CHICAGO (CBS) — Mayor Rahm Emanuel began his second term Monday with a call for the entire city to dedicate itself to helping young people in need.

The inaugural ceremony for the mayor, city clerk, city treasurer, and all 50 aldermen got off to a rousing start at the Chicago Theatre, with the help of the Apostolic Church of God Praise Team, singing a gospel song Emanuel himself requested.

After taking his second oath of office, the mayor told aldermen he and they have a lot of important work to do, but Emanuel shied away from discussing the city’s major financial problems – massive budget deficits and severely underfunded employee pension funds – and focused almost entirely about the plight of disadvantaged children. Emanuel said all Chicago must focus on helping them.

“Some argue that the answer is more money for more government programs. Others argue that the answer is better values through parental involvement and spiritual guidance. It’s time we stopped talking past each other, and joined together, finding solutions,” he said.

The mayor said more needs to be done to help disadvantaged youth stay away from crime, and get out of poverty.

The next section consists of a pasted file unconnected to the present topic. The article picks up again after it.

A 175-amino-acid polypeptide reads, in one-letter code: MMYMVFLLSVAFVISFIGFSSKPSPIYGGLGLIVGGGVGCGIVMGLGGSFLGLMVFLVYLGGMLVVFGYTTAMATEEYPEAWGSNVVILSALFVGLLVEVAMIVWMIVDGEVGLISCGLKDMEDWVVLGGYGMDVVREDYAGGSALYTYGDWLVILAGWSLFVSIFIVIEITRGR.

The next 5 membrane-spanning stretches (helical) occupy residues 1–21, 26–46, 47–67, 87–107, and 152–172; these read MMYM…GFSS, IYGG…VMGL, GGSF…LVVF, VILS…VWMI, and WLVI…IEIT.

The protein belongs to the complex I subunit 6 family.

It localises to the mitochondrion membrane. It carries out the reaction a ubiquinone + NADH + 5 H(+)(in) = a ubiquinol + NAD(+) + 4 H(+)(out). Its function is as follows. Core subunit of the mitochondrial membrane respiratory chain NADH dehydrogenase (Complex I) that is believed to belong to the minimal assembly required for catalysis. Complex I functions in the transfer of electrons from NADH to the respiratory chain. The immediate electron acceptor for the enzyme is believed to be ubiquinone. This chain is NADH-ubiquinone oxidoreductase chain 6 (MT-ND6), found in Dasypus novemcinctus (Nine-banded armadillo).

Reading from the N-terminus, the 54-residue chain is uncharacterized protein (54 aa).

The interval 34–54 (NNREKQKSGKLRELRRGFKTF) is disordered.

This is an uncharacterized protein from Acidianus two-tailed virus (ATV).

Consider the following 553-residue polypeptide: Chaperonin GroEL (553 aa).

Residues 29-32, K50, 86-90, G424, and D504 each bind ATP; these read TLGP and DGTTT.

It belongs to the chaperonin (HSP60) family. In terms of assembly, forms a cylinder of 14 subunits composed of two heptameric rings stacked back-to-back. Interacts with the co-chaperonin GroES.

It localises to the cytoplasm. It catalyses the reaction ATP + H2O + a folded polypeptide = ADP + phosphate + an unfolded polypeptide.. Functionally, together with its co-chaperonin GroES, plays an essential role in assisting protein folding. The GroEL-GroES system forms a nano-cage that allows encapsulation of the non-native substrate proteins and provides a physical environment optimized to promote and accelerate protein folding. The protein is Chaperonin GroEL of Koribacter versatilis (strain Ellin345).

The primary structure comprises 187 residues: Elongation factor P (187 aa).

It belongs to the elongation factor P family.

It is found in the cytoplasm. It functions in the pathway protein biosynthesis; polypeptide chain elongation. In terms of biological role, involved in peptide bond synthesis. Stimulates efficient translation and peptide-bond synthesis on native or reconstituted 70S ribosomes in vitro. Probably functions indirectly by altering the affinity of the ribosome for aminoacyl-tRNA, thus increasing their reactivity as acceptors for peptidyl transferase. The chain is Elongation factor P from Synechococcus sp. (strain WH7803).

“No longer can we tolerate leaving so many young lives behind. Now, I do not pretend to have all the answers. The solution, though, does start with each of us,” he said.

Specific plans, presumably, will come later.

Among those who came to visit Mayor Emanuel was 18-year-old Marcus Norris, who lost his four front teeth after being hit by a random bullet ten years ago.

Norris’ mentor in the Becoming a Man program Timothy Jackson learned his story and raised money for the teenager. The teen says he wasn’t expecting Emanuel to mention him in the speech.

“I didn’t know he was going to mention me,” Norris said. “It was surprising. It felt like a dream. When he said my name, I was shocked. I didn’t know what to say.”

He did smile though.

Among those attending the inaugural were former President Bill Clinton, former Mayor Richard M. Daley, U.S. Sen. Dick Durbin, Cook County Board President Toni Preckwinkle, and other top state and local leaders.